FlexiBAC exhibits a number of benefits. First, the time from initial cloning to protein production can be as little as 13 days. Second, FlexiBAC is versatile and amenable for screening, as we designed a compatible shuttle vector set (143 vectors) harboring numerous tags used for purification, visualization, trafficking, and labeling with chemical probes. The target gene of interest is easily swapped between the plasmids using classic restriction enzyme cloning techniques. Third, FlexiBAC is suitable for expression of secreted proteins and is ideal for proteins requiring processing by the Golgi-resident furin convertase. Using a viral backbone that overexpresses furin, called DefBacFur+, we produced high yields of Activin A, a TGF-β family protein. We expect our system to be useful for expressing mature versions of other targets requiring processing by a pro-protein convertase. Finally, the FlexiBAC system is open-source and freely available through www.addgene.org.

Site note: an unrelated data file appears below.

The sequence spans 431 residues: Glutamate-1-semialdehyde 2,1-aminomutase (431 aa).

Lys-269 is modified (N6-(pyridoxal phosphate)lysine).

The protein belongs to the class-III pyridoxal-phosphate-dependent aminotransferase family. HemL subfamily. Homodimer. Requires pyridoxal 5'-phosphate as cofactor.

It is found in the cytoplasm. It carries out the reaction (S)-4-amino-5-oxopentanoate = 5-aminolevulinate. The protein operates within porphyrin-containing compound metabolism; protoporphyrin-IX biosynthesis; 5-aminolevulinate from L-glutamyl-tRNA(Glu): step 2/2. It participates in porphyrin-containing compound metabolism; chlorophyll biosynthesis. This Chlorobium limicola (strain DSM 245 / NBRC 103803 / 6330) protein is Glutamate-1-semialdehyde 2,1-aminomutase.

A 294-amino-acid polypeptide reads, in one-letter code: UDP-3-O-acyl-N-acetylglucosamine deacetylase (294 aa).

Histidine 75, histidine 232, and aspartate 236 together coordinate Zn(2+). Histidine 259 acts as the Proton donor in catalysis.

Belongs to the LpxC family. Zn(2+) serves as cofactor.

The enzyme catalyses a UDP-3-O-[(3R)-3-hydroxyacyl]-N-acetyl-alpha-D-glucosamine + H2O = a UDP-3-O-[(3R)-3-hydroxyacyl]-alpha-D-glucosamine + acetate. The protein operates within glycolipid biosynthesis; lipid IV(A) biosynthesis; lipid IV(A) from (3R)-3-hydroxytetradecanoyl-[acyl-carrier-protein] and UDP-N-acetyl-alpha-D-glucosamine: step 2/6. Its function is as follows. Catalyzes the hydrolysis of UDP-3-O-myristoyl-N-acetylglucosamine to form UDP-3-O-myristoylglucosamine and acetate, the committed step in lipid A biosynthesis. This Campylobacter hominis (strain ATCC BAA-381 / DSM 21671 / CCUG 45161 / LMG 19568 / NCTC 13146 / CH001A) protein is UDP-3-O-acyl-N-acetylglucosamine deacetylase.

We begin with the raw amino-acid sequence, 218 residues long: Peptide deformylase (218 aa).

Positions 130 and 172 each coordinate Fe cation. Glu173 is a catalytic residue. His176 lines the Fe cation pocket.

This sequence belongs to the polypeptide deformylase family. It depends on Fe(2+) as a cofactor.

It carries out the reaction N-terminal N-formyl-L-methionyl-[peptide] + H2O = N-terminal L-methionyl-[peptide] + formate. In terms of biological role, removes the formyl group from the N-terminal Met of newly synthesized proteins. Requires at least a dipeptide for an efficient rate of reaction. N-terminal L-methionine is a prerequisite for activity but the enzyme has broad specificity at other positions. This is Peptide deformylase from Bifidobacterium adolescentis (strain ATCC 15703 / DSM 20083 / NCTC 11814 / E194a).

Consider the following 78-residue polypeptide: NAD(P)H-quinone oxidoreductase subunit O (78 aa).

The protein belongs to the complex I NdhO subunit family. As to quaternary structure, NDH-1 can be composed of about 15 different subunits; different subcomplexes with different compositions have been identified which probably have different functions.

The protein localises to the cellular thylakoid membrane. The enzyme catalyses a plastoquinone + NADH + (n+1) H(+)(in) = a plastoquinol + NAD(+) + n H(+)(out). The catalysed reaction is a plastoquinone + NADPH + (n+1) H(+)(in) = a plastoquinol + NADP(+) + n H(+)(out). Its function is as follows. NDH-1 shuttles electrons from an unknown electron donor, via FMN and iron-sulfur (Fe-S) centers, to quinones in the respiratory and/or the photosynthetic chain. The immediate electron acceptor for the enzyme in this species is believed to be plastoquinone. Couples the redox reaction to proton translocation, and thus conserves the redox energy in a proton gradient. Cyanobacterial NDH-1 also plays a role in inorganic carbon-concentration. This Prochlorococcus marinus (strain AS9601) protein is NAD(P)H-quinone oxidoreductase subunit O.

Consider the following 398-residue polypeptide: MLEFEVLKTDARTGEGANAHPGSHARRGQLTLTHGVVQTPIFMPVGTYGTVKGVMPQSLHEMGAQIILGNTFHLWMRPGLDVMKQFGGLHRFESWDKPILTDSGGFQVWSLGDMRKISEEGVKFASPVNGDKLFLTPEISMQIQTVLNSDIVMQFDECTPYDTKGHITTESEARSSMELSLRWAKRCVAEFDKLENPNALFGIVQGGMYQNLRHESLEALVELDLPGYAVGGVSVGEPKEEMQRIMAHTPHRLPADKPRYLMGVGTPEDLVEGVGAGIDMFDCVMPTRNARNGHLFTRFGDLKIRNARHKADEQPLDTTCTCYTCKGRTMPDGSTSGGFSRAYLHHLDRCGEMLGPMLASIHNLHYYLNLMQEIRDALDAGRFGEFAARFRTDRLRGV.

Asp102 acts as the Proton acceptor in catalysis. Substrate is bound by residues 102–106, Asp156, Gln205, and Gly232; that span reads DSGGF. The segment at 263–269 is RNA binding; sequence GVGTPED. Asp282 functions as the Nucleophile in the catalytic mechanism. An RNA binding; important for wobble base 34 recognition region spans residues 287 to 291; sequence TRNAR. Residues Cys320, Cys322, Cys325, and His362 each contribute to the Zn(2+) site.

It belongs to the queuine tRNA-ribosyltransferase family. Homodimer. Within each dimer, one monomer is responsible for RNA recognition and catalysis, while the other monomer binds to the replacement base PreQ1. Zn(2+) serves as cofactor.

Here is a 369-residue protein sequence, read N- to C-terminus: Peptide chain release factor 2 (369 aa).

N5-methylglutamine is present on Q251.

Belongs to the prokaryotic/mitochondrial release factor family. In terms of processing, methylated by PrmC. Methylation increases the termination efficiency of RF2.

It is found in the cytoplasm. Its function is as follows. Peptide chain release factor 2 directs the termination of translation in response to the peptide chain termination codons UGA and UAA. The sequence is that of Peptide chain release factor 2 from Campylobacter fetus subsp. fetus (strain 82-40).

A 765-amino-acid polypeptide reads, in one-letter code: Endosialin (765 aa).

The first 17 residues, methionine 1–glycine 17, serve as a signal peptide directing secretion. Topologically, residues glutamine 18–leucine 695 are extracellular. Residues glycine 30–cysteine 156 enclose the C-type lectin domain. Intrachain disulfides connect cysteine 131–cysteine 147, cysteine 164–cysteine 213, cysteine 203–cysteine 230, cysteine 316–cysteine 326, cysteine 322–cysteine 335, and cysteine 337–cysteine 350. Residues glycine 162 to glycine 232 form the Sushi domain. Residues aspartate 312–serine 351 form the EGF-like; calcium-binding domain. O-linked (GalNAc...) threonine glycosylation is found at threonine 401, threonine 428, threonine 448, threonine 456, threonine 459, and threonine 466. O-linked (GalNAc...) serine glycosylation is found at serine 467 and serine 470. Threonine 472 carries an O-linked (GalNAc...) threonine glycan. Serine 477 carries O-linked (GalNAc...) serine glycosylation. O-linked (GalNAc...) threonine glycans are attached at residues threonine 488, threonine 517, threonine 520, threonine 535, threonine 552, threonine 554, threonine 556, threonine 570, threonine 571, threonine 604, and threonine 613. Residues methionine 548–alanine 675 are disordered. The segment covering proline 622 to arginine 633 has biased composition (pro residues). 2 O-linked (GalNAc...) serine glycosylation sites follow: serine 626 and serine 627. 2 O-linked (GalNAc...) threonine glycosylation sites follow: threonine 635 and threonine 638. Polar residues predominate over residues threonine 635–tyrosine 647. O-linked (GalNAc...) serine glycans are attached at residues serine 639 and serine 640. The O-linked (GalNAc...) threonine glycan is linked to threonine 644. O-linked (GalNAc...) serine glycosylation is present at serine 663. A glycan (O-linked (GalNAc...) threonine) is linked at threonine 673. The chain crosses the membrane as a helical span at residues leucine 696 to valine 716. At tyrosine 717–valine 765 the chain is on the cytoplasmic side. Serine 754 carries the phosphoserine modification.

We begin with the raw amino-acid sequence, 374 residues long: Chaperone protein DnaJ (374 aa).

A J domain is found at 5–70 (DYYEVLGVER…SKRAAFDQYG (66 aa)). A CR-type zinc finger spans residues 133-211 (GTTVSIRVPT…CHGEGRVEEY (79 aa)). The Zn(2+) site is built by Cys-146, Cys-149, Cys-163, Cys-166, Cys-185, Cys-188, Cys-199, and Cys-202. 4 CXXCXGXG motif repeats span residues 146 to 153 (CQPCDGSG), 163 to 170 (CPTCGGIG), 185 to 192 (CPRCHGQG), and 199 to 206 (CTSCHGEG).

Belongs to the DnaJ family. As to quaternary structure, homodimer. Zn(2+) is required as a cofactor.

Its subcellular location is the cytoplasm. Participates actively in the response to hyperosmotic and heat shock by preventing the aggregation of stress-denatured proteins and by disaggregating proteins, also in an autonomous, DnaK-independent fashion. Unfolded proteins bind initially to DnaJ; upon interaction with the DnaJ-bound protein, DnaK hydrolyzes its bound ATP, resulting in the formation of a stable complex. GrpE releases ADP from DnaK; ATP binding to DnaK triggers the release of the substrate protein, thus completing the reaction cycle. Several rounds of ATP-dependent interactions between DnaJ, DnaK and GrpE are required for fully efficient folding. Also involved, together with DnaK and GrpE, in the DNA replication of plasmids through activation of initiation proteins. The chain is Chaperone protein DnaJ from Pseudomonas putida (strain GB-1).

FlexiBAC has been useful for expressing difficult proteins in numerous studies [17, 2230]. We envision additional modifications to specifically address other classes of protein targets. For example, with proteins found in heteromeric complexes, expression of individual subunits often is unsuccessful but is greatly improved by stoichiometric co-expression of all the subunits. We are currently adapting the FlexiBAC system to co-express multiple genes for stoichiometric expression of all subunits [31]. In addition, FlexiBAC could also be expanded to express additional factors necessary for native post-translational modifications such as other pro-protein convertases, kinases, phosphatases, and glycosylation enzymes. Use of the DefBacFur+ bacmid might also improve maturation of recombinant proteins secreted by baculovirus-infected insect larvae. Larval expression produces very high levels of secreted recombinant proteins and is more economical compared to expression in cultured insect cells [32, 33]. Thus, use of FlexiBAC might be applied for large-scale production of growth factors or nanobodies.